Despite overwhelming and committed public opposition, JSCENR has made no changes to its poorly informed badly written law. DEP has initiated new rule making which was to be briefed on September 7th at 1pm . That briefing did not occur. BEP has voted unanimously to accept the rule for review and public comment on it is now open with a public haring secluded September 15th at 9 AM. The new rule simply omits all specific reference to public lands removing specific prohibitions on mining on or near public lands which had initially been in the rule as first submitted to BEP. New language has been added, however, prohibiting the “extraction of ore” on or under coastal waters, great ponds, and upstream of streams or brooks used for public drinking supply . If Alder Pond exceeds which has an active exploration permit has a mineralized vaguely explored deposit under the lake which was deemed not economical for exploration in prior investigation. Alder Pond was addressed in Dr. Marvinney’s September 15th testimony before the BEP and as a submerged land falls under Title 12, 549 the mining on public lands statute. Apparently the prohibition on ore extractions in the pending Chapter 200 rule does not include Alder Pond. The “Mining on Public Lands Statute” specifically authorizes the draining or diversion of lakes and streams “to facilitate mining” thus raising the specter of draining lakes for use as tailings impoundments or mine waste dumps or for submarine deposition of Acid Rock Generating waste in lakes or rivers. There is no scientific evidence of “no harm” from such practices nor is there evidence that Acid Generation is permanently suppressed.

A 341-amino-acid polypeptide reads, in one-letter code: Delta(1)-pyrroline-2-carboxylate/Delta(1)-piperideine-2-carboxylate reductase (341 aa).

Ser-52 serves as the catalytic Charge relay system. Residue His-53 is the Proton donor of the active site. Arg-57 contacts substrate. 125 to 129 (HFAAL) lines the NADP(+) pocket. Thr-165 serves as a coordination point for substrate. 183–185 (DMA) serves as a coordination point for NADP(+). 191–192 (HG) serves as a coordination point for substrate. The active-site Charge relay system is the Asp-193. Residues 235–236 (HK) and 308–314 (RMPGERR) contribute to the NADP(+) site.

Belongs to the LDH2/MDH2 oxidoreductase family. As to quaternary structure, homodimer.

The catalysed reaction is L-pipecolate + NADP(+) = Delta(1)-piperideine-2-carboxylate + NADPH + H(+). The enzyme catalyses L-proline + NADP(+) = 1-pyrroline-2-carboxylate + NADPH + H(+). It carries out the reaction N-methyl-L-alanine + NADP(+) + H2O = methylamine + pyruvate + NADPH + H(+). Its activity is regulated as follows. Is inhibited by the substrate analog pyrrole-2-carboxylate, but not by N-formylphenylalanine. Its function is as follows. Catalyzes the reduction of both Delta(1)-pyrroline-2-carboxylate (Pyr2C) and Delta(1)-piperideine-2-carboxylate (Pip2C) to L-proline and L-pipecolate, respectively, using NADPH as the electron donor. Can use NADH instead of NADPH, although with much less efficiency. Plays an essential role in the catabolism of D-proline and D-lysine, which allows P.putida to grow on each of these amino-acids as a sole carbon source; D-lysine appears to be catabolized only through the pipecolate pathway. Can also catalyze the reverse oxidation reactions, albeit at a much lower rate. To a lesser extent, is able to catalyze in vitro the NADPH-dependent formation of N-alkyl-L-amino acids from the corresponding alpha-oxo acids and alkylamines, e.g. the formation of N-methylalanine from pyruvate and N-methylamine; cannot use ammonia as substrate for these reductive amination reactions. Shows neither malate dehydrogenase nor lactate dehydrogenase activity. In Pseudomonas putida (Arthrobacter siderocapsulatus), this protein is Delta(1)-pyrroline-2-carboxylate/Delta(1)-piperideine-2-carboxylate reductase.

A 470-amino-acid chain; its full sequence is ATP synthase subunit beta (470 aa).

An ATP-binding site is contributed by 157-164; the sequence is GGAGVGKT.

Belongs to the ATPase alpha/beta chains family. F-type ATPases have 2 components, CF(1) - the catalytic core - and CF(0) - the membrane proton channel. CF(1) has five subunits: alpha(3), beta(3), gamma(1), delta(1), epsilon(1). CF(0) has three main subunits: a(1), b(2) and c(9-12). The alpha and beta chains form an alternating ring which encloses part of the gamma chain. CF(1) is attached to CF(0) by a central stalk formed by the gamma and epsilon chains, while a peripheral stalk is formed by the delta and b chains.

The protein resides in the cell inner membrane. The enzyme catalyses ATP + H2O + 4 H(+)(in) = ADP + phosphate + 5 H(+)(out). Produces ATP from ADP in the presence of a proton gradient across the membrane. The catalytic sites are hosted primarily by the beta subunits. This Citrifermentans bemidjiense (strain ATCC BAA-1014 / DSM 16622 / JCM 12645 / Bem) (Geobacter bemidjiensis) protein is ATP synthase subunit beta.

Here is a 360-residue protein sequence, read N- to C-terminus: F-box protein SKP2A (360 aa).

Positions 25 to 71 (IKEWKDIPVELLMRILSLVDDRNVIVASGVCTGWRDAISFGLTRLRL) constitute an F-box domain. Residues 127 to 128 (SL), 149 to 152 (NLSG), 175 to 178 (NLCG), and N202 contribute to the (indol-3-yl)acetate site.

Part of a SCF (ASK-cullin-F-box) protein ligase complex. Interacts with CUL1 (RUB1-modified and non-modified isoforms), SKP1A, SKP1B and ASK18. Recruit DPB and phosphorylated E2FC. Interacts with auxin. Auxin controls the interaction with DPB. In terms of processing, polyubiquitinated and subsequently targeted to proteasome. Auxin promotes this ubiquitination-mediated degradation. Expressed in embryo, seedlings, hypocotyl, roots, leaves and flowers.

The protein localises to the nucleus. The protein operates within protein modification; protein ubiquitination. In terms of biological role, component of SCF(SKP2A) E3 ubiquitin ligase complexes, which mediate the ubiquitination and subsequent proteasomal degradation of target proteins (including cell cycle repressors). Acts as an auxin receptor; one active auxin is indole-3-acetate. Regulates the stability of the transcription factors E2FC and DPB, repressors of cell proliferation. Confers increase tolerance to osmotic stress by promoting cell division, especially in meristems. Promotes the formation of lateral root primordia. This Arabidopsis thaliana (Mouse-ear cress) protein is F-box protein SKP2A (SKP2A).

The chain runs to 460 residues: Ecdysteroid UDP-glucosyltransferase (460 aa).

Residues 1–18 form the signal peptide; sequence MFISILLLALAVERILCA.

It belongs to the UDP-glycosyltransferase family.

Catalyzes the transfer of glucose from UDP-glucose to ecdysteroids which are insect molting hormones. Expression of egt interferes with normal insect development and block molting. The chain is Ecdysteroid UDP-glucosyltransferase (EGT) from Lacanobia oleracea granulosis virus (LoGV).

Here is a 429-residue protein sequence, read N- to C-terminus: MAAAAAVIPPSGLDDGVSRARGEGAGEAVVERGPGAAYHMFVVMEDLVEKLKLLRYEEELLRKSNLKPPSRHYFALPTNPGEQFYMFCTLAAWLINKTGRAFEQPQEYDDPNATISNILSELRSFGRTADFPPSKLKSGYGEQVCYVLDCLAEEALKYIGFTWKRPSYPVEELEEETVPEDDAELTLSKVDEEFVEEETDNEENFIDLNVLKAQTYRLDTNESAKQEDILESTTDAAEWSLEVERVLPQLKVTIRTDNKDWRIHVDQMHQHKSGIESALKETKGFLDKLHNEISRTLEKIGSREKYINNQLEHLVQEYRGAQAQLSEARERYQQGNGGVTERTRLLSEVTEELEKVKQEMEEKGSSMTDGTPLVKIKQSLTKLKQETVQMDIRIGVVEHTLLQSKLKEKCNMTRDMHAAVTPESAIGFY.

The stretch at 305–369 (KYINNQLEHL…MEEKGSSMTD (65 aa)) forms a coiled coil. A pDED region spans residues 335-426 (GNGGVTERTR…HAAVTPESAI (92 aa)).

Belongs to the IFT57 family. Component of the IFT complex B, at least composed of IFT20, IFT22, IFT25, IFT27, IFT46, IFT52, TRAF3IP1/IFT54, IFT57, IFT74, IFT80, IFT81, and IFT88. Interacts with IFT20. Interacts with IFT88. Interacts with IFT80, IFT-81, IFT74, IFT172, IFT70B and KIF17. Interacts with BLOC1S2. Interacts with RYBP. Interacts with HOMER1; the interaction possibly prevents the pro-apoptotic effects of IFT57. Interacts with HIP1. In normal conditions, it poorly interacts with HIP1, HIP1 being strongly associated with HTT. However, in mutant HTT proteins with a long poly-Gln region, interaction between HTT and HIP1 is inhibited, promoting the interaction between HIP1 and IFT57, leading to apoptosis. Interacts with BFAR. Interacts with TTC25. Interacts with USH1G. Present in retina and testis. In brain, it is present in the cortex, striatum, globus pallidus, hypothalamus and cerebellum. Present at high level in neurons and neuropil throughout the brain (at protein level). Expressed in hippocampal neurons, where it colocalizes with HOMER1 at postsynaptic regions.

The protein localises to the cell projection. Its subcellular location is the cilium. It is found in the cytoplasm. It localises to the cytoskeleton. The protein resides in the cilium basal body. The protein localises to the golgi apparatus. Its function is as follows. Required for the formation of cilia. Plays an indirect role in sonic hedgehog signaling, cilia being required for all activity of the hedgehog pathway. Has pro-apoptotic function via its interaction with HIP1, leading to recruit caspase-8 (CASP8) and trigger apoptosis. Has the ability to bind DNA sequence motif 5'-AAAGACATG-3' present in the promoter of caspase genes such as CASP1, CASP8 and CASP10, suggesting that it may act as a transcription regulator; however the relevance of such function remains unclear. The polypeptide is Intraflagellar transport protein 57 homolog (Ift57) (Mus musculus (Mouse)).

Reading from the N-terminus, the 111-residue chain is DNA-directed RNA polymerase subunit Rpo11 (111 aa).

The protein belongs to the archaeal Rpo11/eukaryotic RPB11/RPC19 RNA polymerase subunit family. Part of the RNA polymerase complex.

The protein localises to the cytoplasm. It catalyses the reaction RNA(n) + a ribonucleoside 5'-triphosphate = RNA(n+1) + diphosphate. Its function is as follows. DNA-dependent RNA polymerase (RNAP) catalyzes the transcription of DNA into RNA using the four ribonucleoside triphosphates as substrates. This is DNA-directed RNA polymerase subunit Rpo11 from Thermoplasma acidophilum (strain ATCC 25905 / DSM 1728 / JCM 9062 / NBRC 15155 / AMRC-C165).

Bowker Associates therefore wrote and submitted following summary to JSCENR, JSCACF, DEP, BEPand “Director of Survey ” Dr. Marvinney urging them to clarify the present status of existing law as to metallic mining on public lands . To date we have received no response or acknowledgment.
At the September 7th JSCENR, in an exchange with Deputy Commissioner Loyzim, the JSCENR and DEP acknowledged that the Attorney Generals advice as to jurisdiction for mining rules on public lands comports fully with our analysis. As this is the last meeting of the presently constituted JSCENR no specific action was taken beyond acknowledging the resolution lies with JSCACF.
There are no transcripts of JSCENR work sessions or meetings but we understand videographer Eric A Tuttle did film the entre segment on mining and we hope to be able to offer you a link to that video on the next few days.
Bottom line. No change in stasus of public lands.
Dear Members of the JSCENR, JSCACF, Commissioner Mercer, Commissioner Livesay , Dr. Marvinney and Ms. Bertocci & Members of the BEP
I hope the following analysis will be helpful in addressing the public’s and the legislature’s concerns about metallic mining on public lands. Bowker Associates did not retain counsel in forming this summary nor do we think that is necessary. It seems very clear that as to rule making DEP/BEP have no authority to write rules for metallic mining on public lands. That authority rests with Dr. Marvinney as “Director of the Survey“.
The language of the original concept draft was that ALL metallic mining review and approval would fall under DEP through Article 9 however the mining proponent influence was so focused on JD Irvings interests at Bald Mountain that it appears this was not actually effected with respect to public lands in the final as enacted PL 2011 C.653.
Under the separately titled “Statute for Mining on Public Lands” there is a duty to ascertain that the planned use is “consistent with the trust” and the designated land use of the public lands and its surroundings but permit application and review is under the Director of Survey, not DEP as the law presently reads.
Of course all the Title 38 ( environmental law changes) of PL 2011 C.653 also apply to public lands and of course DEP has authority to enforce those laws however all actually remove mining so there is nothing to oversee or enforce.